Even Nokia has a Plan B. What about all those enterprises out there that have long-relied on Research In Motion (Nasdaq: RIMM ) for their corporate mobile needs, arming personnel with BlackBerrys? Do they have a backup plan?
They should if they don't already
With RIM's dire situation, which CEO Thorsten Heins won't even outright acknowledge, many companies that have long relied on corporate IT services are thinking about broadening their horizons. It's been a long time coming, since those massive service outages in recent times also fail to inspire confidence. The service network infrastructure that the Canadian company has built up is one of its larger assets, and even if hardware sales continue to plunge this service isn't in immediate danger.
In a worst-case scenario, RIM would be broken up and restructured, with its networking operations probably being sold and maintained.
As the consumer market continues to snap up Apple (Nasdaq: AAPL ) iPhones and Google (Nasdaq: GOOG ) Androids, combined with expanding bring-your-own-device IT policies, RIM is seeing one of its last remaining fortresses under siege. Wireless carriers are also pressuring RIM to let up on its lucrative service fees.
Many companies are now at least preparing for an eventual shift away from BlackBerry services, to mitigate the risk of to their own operations. For example, web hosting company GoDaddy said it could transition its employees from BlackBerrys to iPhones or Androids "within hours," according to its chief infrastructure officer. It already has a contingency plan in case RIM suffers another major service blackout.
Insurance company Nationwide started migrating its workers last year. A year ago, the company had about 8,500 BlackBerrys in its ranks. That figure is now down to 7,000. Over the same time, the number of competing devices has skyrocketed from nil to almost 4,500.
Getting a third opinion
Third-party consultants and enterprise software vendors also give a good read on the sector, as they work with thousands of companies. Mobile sector consultant Maribel Lopez recently told Bloomberg, "In the past three months there's been a lot of concern that the BlackBerry platform won't be around in the future."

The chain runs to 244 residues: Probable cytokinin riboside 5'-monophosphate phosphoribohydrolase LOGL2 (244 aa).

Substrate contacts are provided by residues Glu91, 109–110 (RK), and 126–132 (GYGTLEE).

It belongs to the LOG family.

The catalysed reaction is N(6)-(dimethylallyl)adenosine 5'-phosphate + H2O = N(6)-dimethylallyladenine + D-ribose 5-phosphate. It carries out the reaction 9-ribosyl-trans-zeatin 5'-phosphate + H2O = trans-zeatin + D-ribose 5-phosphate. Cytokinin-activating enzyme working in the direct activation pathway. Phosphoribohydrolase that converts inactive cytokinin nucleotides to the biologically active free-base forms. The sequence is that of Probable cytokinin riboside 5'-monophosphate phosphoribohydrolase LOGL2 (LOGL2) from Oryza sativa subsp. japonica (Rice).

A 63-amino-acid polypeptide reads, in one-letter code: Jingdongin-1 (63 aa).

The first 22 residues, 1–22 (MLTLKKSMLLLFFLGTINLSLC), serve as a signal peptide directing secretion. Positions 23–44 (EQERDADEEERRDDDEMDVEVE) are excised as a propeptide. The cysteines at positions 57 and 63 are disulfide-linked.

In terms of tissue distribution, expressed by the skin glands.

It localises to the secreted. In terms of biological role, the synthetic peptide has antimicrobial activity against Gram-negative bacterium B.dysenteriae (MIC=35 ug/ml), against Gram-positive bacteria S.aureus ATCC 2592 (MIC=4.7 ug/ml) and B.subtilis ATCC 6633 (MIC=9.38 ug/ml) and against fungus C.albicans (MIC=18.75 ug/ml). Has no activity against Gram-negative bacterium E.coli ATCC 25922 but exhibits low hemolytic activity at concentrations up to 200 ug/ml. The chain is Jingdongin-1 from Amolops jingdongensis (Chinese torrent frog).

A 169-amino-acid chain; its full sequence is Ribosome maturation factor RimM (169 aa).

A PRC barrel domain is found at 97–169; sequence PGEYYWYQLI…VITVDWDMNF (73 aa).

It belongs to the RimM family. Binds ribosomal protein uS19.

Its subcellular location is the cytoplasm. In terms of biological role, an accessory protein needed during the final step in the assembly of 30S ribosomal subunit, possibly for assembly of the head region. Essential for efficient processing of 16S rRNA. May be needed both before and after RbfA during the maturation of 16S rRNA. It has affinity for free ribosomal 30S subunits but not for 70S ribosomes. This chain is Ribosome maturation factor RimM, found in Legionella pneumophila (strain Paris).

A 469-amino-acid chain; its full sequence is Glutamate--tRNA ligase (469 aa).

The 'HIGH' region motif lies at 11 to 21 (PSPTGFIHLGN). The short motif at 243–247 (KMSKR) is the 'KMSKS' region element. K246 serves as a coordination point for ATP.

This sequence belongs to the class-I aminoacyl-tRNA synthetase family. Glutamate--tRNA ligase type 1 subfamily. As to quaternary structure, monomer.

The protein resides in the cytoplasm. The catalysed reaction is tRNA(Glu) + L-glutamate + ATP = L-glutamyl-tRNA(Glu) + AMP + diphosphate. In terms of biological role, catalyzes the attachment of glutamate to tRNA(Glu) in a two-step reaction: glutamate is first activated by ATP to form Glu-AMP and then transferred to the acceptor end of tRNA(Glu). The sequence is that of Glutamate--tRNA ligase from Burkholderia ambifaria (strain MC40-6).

Mobile-device management, or MDM, is a booming sector within the enterprise, with plenty of companies stepping up to the challenge.
Good Technology, which helps secure corporate data on iOS and Android devices, says its customer base of 4,000 companies is increasingly concerned with RIM's future. Good Technology sales exec Brian Carr said that half of the Fortune 100 companies are all worried and inking contingency plans, and those concerns are only accelerating the migration away from BlackBerrys.
MobileIron also plays in the space, and CEO Bob Tinker adds, "Large enterprises don't want to be locked in with a single vendor anymore." Instead, customers are looking to keep up with the rapid rate of innovation in mobile computing, an area where RIM is falling behind considering its numerous BlackBerry 10 delays. RIM just announced that its new platform that everything is riding on wouldn't be ready until early next year. Companies are now wondering what to do if RIM gets bought or restructured, according to Tinker.
An all-out service shutdown isn't likely to happen, because someone would step up to buy RIM's network assets. Microsoft (Nasdaq: MSFT ) is a clear candidate, thanks to its own presence in the enterprise software space and its Exchange email services. Although it might be a little gun-shy with acquisitions after it was just attacked by one from the past, eating a hefty $6.2 billion goodwill impairment related to trying to build its ad business five years ago.
Break it up in here
There's undoubtedly some value in its network assets if RIM needs to spin it off or sell it. It wouldn't be the first company to be worth less than the sum of its parts. Shares now trade for less than half of book value, and roughly 0.7 tangible book value. That includes $2.7 billion in property, plant, and equipment, the bulk of which is for BlackBerry operations and information technology. RIM is also carrying $3.4 billion in net intangible assets, mainly its IP holdings.
RIM will be worth more in pieces, and many are now expecting the company to be chopped up and sold to the highest bidder. Last month ahead of earnings, Canaccord Genuity analyst Mike Walkley said it was time to sell the networking side, which he values at around $2.75 billion.
In May, the company said it had hired financial advisors in a "strategic review" of its alternatives, which is generally a precursor for a restructuring or sale. During earnings, RIM simply said that it's "aggressively working with our advisors on our strategic review and are actively evaluating ways to better leverage our assets and build on our strengths."
Hurry up, RIM. Your time is running out.
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